MEXICO CITY Trustees of Frida Kahlos estate and allied experts on Thursday denounced as forgeries a private collection purporting to own 1,200 artifacts and undiscovered works by the renowned Mexican artist.
The groups statement was meant to cast doubt on the collection of Carlos and Leticia Noyola, which is displayed at a central Mexico museum and appears in two recent books about Kahlos art.
The trustees asserted that the works were not Kahlos at a news conference held in the garden of the Frida Kahlo Museum blue house in Mexico City where she was born, lived with her artist-husband Diego Rivera and died in 1954.
Guadalupe Rivera Marin, a daughter of Diego Rivera from a previous marriage who lived there with Kahlo, said the artist painted relatively few works because of her lifelong health problems.
With just over 400 paintings, drawings and notes making up the official collection, its unlikely that a collection three times as large would have escaped notice, the experts said.
Frida was not a very productive painter, Rivera Marin said. The truth is she painted very little and she often painted because my father insisted that she finish her work rather than because she had an interest in painting.
The panel also said some types of paint used in works in the disputed collection dont match the kinds of paint Kahlo preferred.
The Noyolas said in a statement quoted in Thursdays edition of the newspaper El Universal that they had been falsely accused and maintained that the artwork is genuine.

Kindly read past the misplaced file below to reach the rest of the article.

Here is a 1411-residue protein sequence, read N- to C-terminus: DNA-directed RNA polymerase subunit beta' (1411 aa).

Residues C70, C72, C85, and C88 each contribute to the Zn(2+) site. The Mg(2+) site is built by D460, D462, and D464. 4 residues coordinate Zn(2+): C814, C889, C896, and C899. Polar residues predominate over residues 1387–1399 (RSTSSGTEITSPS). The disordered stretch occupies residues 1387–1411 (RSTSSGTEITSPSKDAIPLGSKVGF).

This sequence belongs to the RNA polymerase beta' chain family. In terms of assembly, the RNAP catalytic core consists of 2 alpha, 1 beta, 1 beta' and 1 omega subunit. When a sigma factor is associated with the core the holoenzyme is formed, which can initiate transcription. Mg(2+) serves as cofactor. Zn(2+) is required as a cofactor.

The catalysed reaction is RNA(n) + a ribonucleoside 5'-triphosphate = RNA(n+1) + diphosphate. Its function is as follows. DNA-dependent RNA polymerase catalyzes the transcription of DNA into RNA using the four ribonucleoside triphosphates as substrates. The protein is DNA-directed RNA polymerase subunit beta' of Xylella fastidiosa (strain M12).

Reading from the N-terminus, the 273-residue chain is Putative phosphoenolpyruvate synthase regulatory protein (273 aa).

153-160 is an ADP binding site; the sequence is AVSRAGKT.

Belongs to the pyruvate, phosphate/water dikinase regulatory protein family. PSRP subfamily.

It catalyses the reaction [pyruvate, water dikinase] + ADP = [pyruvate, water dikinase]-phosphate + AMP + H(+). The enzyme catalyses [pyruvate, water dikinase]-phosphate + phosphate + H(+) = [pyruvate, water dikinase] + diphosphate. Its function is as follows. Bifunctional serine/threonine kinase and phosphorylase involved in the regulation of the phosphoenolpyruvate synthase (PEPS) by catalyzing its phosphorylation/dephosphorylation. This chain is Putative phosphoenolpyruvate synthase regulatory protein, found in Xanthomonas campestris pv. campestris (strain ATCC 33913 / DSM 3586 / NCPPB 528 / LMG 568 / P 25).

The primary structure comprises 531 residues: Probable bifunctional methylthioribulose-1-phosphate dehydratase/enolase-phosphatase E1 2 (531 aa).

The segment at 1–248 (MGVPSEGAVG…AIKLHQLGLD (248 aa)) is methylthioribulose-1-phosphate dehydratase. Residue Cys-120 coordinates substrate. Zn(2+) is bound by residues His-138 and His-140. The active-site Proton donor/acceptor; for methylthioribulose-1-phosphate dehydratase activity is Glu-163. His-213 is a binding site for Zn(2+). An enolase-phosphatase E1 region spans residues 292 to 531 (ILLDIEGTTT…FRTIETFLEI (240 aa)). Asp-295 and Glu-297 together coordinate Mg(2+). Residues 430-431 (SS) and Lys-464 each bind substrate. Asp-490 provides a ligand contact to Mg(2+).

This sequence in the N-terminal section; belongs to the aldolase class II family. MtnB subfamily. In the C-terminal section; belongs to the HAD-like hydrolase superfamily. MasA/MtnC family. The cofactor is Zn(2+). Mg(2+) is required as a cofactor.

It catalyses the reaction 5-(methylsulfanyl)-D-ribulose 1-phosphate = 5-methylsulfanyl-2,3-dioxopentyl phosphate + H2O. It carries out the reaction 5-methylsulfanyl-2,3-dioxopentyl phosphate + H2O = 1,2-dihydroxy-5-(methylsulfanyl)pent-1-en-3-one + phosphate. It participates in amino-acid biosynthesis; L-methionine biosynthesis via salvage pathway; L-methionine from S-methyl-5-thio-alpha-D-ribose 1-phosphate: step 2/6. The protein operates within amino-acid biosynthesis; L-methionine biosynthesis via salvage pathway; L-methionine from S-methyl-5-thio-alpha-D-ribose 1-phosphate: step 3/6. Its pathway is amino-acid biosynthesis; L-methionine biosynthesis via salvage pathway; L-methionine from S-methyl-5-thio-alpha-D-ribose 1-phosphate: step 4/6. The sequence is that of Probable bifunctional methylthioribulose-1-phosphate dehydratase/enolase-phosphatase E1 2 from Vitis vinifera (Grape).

The trustees said they receive no financial benefit from the sale of Kahlos physical artwork, but only profit from rights to reproduce her art in photos.
James Oles, an art professor at Wellesley College in Massachusetts, told reporters that no reputable authority has authenticated the supposed new works. He said he doubted their authenticity but would participate in an examination by an independent and reputable institute.
The press conference followed reports in the Mexican press Thursday that prosecutors had dismissed a complaint by the Diego Rivera and Frida Kahlo Trust against the private collectors.
But the spokesman for the federal Attorney Generals Office, Isaac Fragoso, said Thursday afternoon that the case was continuing.
For the moment we have not put out any resolution to the case, Fragoso said.
Neither side in the dispute could be reached for reaction to the prosecutors statement.